• Sometimes it’s difficult to know when to log a DNF, especially if it is where i think it is – which is beyond my physical abilities eg in a tree, higher than i can reach. I attempted one of these the other day witj a friend of mine, both of us with physical limitiations.

    We didn’t know if we should ‘write a note# to the effect above, log a ‘DNF’ in case it was not where we thought it was, or just leave it.

    What’s your advice please?

  • You raise a very good point there 🙂 When we are GC, and come to log a cache, i agree, it is about logging our experience there, be it a found or DNF or write a note if we were with someone else who could reaach the cache, like a tree climb, and we went along for support, but could not reach the cache in situ, in order to log a find.
    When i log a cache, i usually mention who i am out with, something about the weather, and other places we may have visited that day eg We enjoyed our day which has taken us to a beautiful village, that without GC, we would never have found …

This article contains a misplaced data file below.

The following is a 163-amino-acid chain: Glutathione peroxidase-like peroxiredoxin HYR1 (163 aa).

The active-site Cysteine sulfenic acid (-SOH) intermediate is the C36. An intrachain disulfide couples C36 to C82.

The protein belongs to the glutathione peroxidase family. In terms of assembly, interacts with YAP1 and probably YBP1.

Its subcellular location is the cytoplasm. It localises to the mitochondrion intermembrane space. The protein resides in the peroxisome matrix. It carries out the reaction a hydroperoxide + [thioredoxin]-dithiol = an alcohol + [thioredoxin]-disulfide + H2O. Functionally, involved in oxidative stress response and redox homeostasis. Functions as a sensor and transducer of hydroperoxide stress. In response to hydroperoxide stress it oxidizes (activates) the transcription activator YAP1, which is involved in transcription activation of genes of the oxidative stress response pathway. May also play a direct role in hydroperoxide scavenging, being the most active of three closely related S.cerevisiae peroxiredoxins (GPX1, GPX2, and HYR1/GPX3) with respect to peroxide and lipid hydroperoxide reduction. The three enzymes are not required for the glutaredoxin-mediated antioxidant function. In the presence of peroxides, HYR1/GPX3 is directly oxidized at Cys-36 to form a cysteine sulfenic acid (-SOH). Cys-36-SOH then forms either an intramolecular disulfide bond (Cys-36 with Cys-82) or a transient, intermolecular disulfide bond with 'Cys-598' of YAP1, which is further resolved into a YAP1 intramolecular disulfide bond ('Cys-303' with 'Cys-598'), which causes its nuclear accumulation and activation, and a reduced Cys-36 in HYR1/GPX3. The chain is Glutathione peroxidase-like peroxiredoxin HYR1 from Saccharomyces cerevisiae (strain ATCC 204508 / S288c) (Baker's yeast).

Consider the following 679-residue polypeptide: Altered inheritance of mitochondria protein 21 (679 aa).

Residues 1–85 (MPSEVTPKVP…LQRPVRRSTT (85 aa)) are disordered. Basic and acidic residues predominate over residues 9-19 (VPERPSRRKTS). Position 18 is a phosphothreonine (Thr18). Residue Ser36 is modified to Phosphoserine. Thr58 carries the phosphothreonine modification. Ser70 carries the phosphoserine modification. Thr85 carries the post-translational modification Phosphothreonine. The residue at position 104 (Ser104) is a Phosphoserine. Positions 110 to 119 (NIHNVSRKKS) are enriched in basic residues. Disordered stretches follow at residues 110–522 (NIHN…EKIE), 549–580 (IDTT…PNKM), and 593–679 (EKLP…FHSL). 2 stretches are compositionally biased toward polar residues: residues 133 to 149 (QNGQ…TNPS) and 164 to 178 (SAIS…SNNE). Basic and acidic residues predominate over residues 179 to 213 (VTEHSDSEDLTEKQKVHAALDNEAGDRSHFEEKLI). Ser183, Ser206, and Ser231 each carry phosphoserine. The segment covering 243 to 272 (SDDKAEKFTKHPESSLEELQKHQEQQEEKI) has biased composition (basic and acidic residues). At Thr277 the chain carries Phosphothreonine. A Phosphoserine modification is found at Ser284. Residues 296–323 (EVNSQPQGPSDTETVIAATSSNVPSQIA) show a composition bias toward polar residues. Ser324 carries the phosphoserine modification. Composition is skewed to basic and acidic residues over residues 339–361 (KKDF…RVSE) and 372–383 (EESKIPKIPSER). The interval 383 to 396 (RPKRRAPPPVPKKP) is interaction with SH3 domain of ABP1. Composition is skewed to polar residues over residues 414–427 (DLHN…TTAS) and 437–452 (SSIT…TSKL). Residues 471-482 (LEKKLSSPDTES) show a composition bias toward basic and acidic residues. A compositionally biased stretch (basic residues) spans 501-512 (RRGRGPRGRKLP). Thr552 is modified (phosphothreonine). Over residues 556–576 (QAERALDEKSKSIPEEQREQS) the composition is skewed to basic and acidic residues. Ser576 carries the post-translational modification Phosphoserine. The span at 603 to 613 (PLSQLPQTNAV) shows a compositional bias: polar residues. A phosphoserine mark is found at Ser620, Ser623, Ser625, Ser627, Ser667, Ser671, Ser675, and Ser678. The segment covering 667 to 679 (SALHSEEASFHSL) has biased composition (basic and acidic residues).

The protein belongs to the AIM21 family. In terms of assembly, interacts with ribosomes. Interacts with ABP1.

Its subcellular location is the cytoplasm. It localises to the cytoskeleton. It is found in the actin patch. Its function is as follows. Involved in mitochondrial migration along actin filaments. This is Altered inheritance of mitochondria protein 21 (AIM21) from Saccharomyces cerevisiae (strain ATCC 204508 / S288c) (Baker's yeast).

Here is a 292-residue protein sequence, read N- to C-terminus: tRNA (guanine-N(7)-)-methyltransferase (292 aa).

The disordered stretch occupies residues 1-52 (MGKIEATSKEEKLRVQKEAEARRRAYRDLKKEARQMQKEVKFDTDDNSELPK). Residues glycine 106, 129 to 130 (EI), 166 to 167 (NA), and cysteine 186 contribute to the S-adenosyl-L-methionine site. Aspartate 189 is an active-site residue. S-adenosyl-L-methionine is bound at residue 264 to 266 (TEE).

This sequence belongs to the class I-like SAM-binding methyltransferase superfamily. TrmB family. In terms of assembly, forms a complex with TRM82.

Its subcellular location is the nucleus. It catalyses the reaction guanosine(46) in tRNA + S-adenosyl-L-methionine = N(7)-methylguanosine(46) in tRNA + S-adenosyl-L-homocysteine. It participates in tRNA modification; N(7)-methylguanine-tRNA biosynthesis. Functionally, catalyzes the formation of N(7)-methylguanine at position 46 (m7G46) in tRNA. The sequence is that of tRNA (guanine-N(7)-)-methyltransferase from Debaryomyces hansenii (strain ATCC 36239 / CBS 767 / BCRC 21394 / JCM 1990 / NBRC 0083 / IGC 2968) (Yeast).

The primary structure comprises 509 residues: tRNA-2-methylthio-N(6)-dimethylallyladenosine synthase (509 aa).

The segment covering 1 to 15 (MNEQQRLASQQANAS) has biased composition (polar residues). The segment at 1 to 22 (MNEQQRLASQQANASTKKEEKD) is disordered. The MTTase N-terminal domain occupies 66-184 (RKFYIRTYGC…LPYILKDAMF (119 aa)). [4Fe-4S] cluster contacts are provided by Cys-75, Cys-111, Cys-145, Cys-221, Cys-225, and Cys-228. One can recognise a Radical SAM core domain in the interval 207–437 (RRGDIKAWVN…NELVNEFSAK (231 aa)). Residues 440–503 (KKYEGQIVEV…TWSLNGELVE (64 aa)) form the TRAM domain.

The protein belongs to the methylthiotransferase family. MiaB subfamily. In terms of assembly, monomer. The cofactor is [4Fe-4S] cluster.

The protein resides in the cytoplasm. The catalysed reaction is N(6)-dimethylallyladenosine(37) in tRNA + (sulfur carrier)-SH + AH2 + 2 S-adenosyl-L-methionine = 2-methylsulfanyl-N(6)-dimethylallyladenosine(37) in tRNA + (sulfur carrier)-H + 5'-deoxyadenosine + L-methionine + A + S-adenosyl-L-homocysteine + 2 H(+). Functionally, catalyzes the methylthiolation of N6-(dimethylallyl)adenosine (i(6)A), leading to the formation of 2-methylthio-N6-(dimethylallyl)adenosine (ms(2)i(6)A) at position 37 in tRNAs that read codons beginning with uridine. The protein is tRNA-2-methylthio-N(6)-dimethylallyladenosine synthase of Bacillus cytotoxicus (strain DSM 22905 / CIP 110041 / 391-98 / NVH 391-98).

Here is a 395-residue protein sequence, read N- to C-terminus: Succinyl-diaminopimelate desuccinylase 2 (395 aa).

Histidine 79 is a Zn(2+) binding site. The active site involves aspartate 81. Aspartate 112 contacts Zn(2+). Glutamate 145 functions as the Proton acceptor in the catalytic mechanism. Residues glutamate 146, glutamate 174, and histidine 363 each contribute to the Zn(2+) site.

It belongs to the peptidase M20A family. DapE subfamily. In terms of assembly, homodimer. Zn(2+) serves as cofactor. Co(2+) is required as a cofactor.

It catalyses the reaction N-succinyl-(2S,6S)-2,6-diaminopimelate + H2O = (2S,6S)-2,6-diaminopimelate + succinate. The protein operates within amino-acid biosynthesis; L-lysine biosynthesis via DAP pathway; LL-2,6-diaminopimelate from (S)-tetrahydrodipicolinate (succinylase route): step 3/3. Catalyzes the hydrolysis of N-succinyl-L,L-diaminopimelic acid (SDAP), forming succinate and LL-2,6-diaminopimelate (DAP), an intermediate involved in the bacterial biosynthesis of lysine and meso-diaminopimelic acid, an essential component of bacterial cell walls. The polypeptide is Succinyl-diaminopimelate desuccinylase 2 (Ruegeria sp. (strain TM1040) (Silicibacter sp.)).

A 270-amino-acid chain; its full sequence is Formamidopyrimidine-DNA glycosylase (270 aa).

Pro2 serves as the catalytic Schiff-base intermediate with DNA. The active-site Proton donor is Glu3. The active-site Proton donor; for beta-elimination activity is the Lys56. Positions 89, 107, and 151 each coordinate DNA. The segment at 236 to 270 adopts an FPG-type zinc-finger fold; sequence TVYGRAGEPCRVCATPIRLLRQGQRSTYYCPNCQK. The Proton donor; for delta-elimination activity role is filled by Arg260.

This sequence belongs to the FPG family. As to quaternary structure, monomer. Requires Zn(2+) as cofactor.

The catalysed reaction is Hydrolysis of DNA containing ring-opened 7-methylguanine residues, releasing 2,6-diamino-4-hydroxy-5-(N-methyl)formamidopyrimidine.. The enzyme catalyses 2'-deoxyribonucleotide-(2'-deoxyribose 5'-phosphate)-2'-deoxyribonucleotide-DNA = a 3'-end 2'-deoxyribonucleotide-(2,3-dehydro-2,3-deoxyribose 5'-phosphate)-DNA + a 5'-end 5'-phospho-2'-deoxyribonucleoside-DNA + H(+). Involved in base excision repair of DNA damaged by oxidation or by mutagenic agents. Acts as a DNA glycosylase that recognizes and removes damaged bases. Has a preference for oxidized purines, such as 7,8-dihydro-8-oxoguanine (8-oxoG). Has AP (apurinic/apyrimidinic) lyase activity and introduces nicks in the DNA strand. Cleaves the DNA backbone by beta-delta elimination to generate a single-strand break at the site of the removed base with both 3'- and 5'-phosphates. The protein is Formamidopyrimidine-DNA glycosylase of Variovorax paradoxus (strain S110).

It is sad to see when people put TFTC easy find. Especially as even for a simple hide, a lot of time and effort has gone into placing a cache.

  • When should a DNF log also mean i should log a needs maintanence (NM)?

    eg We went to find a cache a couple of days ago. I tried to find the cache myself as my husband had already found it previously. When i could not find it, i asked him for help – am i getting warmer or colder kind of game.
    He searched the area extensively, to no avail. Also there has been extensive work carried out on the site since my husband was here last.
    I logged a DNF describing my experience and also logged a NM due to the fact that it was clear there had been extensive work carried out all around and at the GZ.